[curves] Moving On... What about knots?

Brad Klee bradklee at gmail.com
Mon Apr 5 19:31:17 PDT 2021

Arg, technical difficulties. Here are the promised curves
(for humour value / general interest if nothing else) :


Each knot determines a cyclic group, and the tent map
iterates between intersections with blue boundaries.

The tent map on rational inputs can be used in DLP.
Are tent map cyclic groups "too easy" or just "too slow"?
Is there a sensible way to define pairing for two equal-length
tent map cycles?

Another option is to hook up a whole lattice of interlinked
families of Edwards curves, then choose an irrational input
such as Pi. The trajectory will take a randomish walk through
the plane, and the endpoints can be used as public keys.
How bad an idea is this in terms of attacks?

(I know, the ECC addition rules are fast, especially due
to point doubling, but continue to explore what else can
be done.)

This idea, partially from Joan Birman, seems to have
some promise, so I will try to write more about it when
conditions are more conducive to work.

Hope that soon the pandemic ends and we can achieve
world peace, shalom/salama, kosen rufu, etc.


On Sun, Apr 4, 2021 at 11:37 AM Brad Klee <bradklee at gmail.com> wrote:

> This also doesn't make sense... when you answer a question you ask
> by talking to yourself online (not as a joke), see again:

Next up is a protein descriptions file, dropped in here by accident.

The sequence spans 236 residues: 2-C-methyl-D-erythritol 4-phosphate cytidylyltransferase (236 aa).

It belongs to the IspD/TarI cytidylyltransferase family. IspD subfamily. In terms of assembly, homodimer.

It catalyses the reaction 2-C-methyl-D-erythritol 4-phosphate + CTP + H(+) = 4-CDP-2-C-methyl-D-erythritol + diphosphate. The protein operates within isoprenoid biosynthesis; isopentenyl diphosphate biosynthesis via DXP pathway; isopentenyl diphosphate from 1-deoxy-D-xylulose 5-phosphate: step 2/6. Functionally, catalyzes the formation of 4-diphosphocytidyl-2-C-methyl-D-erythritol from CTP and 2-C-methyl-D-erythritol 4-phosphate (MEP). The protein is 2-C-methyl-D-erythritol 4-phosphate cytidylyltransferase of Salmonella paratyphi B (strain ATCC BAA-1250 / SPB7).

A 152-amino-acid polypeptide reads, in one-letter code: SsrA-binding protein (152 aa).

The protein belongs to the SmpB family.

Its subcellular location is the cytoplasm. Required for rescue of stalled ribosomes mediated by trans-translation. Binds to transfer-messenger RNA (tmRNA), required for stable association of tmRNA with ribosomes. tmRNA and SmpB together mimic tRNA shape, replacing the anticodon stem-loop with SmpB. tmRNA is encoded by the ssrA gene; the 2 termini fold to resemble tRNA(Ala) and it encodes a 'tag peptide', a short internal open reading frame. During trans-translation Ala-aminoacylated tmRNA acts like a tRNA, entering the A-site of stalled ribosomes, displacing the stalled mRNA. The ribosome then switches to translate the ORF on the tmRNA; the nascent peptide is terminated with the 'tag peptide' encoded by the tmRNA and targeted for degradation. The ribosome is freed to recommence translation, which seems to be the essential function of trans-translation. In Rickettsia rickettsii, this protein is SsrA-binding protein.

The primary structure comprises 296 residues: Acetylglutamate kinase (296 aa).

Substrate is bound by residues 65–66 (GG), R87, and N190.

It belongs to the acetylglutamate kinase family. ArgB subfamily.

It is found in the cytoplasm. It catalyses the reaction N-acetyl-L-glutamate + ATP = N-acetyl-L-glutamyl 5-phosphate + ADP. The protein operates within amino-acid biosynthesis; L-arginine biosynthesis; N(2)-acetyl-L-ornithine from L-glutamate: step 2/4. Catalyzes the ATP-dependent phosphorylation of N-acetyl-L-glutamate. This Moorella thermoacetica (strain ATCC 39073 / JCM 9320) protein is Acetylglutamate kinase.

> https://community.wolfram.com/groups/-/m/t/2232630
> (with added Voltaire translation & hashclash link.)
> Where is the hidden answer and why? Here: https://0x0.st/-ci5.text .
> Not too off-topic in my opinion, but for "semi-purists" to get back within
> list parameters ("New Curves"), see also Test 1 & Test 2:
> https://community.wolfram.com/groups/-/m/t/2236396
> https://community.wolfram.com/groups/-/m/t/2237003
> Not sure how knot recognition would be used for cryptography, but the
> problem certainly meets a difficulty requirement. Interesting article
> from Sergei Gukov et al. "Learning to Unknot":
> https://arxiv.org/abs/2010.16263
> I didn't see if Aurore has anything about machine learning, so far I don't,
> but it looks like homology & security will both rely increasingly on
> smart,
> self-evolving techniques.
> --Brad
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